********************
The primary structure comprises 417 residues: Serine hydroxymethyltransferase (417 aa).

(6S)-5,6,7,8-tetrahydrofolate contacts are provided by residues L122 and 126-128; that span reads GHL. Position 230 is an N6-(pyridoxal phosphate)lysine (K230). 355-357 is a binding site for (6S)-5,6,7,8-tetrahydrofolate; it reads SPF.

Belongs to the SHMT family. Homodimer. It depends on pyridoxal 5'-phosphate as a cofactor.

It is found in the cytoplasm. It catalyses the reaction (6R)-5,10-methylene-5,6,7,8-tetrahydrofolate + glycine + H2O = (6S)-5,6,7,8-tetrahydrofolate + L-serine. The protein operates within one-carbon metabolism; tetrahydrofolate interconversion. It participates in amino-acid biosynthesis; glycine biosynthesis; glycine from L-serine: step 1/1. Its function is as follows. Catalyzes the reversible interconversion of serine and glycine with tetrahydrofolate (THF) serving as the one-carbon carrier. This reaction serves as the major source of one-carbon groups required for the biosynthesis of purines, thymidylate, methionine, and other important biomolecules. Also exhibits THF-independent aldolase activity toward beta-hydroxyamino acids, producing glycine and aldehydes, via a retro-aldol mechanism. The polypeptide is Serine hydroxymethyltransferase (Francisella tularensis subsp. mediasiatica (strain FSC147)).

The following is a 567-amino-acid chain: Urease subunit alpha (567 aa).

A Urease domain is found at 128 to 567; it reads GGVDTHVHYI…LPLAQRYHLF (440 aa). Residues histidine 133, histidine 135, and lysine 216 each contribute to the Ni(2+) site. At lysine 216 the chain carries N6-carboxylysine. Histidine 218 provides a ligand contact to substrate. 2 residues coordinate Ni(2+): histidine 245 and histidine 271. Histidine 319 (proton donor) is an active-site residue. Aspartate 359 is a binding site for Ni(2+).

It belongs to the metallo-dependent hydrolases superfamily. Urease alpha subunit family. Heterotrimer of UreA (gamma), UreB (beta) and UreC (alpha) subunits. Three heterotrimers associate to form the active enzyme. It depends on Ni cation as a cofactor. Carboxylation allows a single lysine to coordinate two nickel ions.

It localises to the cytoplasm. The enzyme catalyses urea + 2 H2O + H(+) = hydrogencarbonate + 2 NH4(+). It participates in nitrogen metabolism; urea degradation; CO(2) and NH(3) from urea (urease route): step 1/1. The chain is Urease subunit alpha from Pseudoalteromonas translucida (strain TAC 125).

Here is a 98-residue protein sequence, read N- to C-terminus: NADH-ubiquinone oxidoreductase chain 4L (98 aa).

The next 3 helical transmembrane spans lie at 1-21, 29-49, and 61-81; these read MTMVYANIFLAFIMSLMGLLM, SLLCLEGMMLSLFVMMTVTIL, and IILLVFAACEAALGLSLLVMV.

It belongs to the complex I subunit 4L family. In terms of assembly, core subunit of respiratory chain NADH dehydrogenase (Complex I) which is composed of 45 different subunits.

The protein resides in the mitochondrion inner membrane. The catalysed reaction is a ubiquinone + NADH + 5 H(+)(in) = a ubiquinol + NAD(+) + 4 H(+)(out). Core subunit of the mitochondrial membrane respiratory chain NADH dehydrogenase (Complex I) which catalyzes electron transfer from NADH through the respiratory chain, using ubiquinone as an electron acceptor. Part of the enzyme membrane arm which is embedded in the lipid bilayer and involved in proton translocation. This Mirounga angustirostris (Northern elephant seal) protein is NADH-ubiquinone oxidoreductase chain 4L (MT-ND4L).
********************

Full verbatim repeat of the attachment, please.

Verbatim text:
The primary structure comprises 417 residues: Serine hydroxymethyltransferase (417 aa).

(6S)-5,6,7,8-tetrahydrofolate contacts are provided by residues L122 and 126-128; that span reads GHL. Position 230 is an N6-(pyridoxal phosphate)lysine (K230). 355-357 is a binding site for (6S)-5,6,7,8-tetrahydrofolate; it reads SPF.

Belongs to the SHMT family. Homodimer. It depends on pyridoxal 5'-phosphate as a cofactor.

It is found in the cytoplasm. It catalyses the reaction (6R)-5,10-methylene-5,6,7,8-tetrahydrofolate + glycine + H2O = (6S)-5,6,7,8-tetrahydrofolate + L-serine. The protein operates within one-carbon metabolism; tetrahydrofolate interconversion. It participates in amino-acid biosynthesis; glycine biosynthesis; glycine from L-serine: step 1/1. Its function is as follows. Catalyzes the reversible interconversion of serine and glycine with tetrahydrofolate (THF) serving as the one-carbon carrier. This reaction serves as the major source of one-carbon groups required for the biosynthesis of purines, thymidylate, methionine, and other important biomolecules. Also exhibits THF-independent aldolase activity toward beta-hydroxyamino acids, producing glycine and aldehydes, via a retro-aldol mechanism. The polypeptide is Serine hydroxymethyltransferase (Francisella tularensis subsp. mediasiatica (strain FSC147)).

The following is a 567-amino-acid chain: Urease subunit alpha (567 aa).

A Urease domain is found at 128 to 567; it reads GGVDTHVHYI…LPLAQRYHLF (440 aa). Residues histidine 133, histidine 135, and lysine 216 each contribute to the Ni(2+) site. At lysine 216 the chain carries N6-carboxylysine. Histidine 218 provides a ligand contact to substrate. 2 residues coordinate Ni(2+): histidine 245 and histidine 271. Histidine 319 (proton donor) is an active-site residue. Aspartate 359 is a binding site for Ni(2+).

It belongs to the metallo-dependent hydrolases superfamily. Urease alpha subunit family. Heterotrimer of UreA (gamma), UreB (beta) and UreC (alpha) subunits. Three heterotrimers associate to form the active enzyme. It depends on Ni cation as a cofactor. Carboxylation allows a single lysine to coordinate two nickel ions.

It localises to the cytoplasm. The enzyme catalyses urea + 2 H2O + H(+) = hydrogencarbonate + 2 NH4(+). It participates in nitrogen metabolism; urea degradation; CO(2) and NH(3) from urea (urease route): step 1/1. The chain is Urease subunit alpha from Pseudoalteromonas translucida (strain TAC 125).

Here is a 98-residue protein sequence, read N- to C-terminus: NADH-ubiquinone oxidoreductase chain 4L (98 aa).

The next 3 helical transmembrane spans lie at 1-21, 29-49, and 61-81; these read MTMVYANIFLAFIMSLMGLLM, SLLCLEGMMLSLFVMMTVTIL, and IILLVFAACEAALGLSLLVMV.

It belongs to the complex I subunit 4L family. In terms of assembly, core subunit of respiratory chain NADH dehydrogenase (Complex I) which is composed of 45 different subunits.

The protein resides in the mitochondrion inner membrane. The catalysed reaction is a ubiquinone + NADH + 5 H(+)(in) = a ubiquinol + NAD(+) + 4 H(+)(out). Core subunit of the mitochondrial membrane respiratory chain NADH dehydrogenase (Complex I) which catalyzes electron transfer from NADH through the respiratory chain, using ubiquinone as an electron acceptor. Part of the enzyme membrane arm which is embedded in the lipid bilayer and involved in proton translocation. This Mirounga angustirostris (Northern elephant seal) protein is NADH-ubiquinone oxidoreductase chain 4L (MT-ND4L).